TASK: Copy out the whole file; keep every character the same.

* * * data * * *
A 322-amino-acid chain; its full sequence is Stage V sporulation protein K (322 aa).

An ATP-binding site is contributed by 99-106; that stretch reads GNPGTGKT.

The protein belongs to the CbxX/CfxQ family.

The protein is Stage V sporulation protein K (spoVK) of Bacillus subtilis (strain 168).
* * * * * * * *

A 322-amino-acid chain; its full sequence is Stage V sporulation protein K (322 aa).

An ATP-binding site is contributed by 99-106; that stretch reads GNPGTGKT.

The protein belongs to the CbxX/CfxQ family.

The protein is Stage V sporulation protein K (spoVK) of Bacillus subtilis (strain 168).